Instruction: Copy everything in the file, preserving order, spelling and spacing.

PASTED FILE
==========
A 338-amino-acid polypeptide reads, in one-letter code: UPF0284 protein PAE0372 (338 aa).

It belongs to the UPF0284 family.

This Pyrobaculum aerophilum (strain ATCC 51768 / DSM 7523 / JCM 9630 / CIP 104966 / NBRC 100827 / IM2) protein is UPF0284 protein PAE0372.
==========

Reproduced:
A 338-amino-acid polypeptide reads, in one-letter code: UPF0284 protein PAE0372 (338 aa).

It belongs to the UPF0284 family.

This Pyrobaculum aerophilum (strain ATCC 51768 / DSM 7523 / JCM 9630 / CIP 104966 / NBRC 100827 / IM2) protein is UPF0284 protein PAE0372.